Globalization and Sustainability: A Catch-22 Situation?October 31st, 2023
by Adedoyin Ajayi
Through the use of similar technology, social media, liberalized trade, economic integration, and popular culture, cities have become increasingly alike. As cities become more globalized, they display global attributes rather than national ones.
Major cities like London, New York, Tokyo, Berlin, Paris, and Beijing are similar in the form of trade patterns and trade volumes, communication levels, technology usage and population figures relative to the other cities in their respective countries. They are commercial hubs in their respective countries. Globalization in diverse forms – technological, social, cultural, just to name a few has resulted in cities becoming more and more identical.
Cities, being epicenters of commerce, trade, and industry, are the greatest reflectors of globalization. The heightened movement of people, capital, ideas, policies, and cultures from country to country is most visible in cities. Globalization quickens availability of goods worldwide and hastens movement of capital. It has also created increased interconnectedness among cities, stimulated the world economy by liberalizing trade, and expanded GDP growth rate by opening up economies to wider markets. Globalization brings countries and economies closer. Economies experience a greater level of diffusion of ideas; thereby resulting in advancement across fields. Furthermore, globalization broadens market choices for consumers worldwide.
However, globalization is not without its demerits. It can broaden the inequality levels between the most developed and least developed parts of a country. Sadly, the effects of globalization are felt in a number of ways, and the environmental degradation is significant. Simply put, the environment suffers for a more globalized world. The collapse of Easter Island is a prime example of societal failure to acclimatize with changing circumstances.
In light of this, unfettered economic expansion and increased human activities should be met with a corresponding societal adjustment. A Harvard Review points to haulage of goods as an instance. Road haulage of goods leads to greater fuel consumption, which in turn creates more greenhouse gas emissions, culminating in ocean acidification and air pollution respectively. As trade increases, overexploitation of resources can occur, such as overfishing. As cities expand and become more industrialized, natural habitats for wildlife have reduced due to deforestation. From the foregoing, it requires a conscious effort to ensure that environmental integrity is not sacrificed in the quest of globalization and economic prosperity. Certainly, unchecked globalization without any thought on how it might affect the environment is a surefire way to calamity.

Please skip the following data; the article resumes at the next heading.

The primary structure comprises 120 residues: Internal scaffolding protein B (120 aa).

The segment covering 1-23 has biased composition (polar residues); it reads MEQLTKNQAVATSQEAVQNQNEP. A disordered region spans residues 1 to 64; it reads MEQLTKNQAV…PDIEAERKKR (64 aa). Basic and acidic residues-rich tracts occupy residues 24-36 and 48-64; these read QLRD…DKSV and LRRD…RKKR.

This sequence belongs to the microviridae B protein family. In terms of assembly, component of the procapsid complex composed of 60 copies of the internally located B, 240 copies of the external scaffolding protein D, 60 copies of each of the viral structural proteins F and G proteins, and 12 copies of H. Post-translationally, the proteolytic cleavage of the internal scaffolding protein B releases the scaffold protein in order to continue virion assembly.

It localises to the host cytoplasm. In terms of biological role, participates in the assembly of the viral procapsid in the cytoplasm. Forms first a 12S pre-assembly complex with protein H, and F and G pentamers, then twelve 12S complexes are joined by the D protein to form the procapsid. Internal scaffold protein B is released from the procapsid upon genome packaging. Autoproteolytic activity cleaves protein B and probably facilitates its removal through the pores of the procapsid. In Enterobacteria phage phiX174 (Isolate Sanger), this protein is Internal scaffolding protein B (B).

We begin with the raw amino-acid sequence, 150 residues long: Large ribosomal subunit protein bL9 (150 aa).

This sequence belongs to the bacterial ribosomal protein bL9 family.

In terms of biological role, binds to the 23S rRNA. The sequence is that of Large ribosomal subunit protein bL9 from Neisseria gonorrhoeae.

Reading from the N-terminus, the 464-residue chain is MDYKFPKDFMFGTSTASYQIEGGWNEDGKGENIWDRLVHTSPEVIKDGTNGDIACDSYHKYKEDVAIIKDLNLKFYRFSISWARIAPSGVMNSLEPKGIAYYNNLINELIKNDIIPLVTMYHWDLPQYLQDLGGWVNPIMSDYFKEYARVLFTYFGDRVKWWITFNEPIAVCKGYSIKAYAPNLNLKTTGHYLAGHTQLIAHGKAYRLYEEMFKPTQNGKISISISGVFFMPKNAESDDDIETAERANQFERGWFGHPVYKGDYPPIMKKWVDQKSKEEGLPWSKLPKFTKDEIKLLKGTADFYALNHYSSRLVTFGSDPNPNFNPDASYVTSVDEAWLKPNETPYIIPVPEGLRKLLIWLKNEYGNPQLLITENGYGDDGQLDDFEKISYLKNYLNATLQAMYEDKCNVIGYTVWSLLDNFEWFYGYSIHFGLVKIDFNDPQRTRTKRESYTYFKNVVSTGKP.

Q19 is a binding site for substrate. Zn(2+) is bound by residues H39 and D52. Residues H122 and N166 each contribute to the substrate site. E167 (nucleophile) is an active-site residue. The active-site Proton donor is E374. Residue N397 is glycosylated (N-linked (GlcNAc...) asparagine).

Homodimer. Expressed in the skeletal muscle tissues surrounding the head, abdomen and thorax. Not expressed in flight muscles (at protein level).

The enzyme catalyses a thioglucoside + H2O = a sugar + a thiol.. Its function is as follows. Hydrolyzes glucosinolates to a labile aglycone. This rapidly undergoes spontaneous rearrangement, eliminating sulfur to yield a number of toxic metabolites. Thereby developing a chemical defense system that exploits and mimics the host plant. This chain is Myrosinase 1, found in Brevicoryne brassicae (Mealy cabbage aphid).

The concern surrounding human activities and environmental protection is not a new concept. In 1955, Nobel Laureate, Simon Kuznets, propounded the Environmental Kuznets Curve (EKC) to describe the trade-off between economic growth and environmental degradation. It remains to be seen whether both goals can be attained together or if they are mutually exclusive. Pressure is on economies around the world to “go green,” that is, replacing current production practices with superior technology to develop goods that are termed “green,” that is, environmentally friendly.
Products like electric cars are termed “green” because they are viewed as being environment-friendly in their production, consumption, and disposal. The pace at which green growth develops varies across countries and regions. More developed countries (MDCs), to a larger extent, can boast of healthier production techniques, waste disposal and recycling initiatives over less developed countries (LDCs), many of whom are still heavily reliant on fossil fuels.
Cities consume the greatest level of resources. They utilize the greatest levels of labour, capital, and finance. Consequently, they produce the highest waste levels. Additionally, they have larger populations than towns. This makes them key players in the globalization-sustainability nexus. Just as cities are the largest beneficiaries of the gains emanating from globalization, so are they the biggest perpetrators of the harm that accrues to the environment. It is a two-way street, a double-edged sword.
Conclusively, in the quest of globalization, environmental concerns should be paramount. The unfortunate example of Easter Island serves as a reminder that destruction of the environment translates to destruction of our very existence, given that we live, thrive, and flourish on earth’s numerous resources. It is our duty to leave a flourishing environment for future generations, given this constitutes the very heart of sustainable development.
William E. Rees (2002). Globalization and Sustainability: Conflict or Convergence? BULLETIN OF SCIENCE, TECHNOLOGY & SOCIETY, pp. 249 – 268.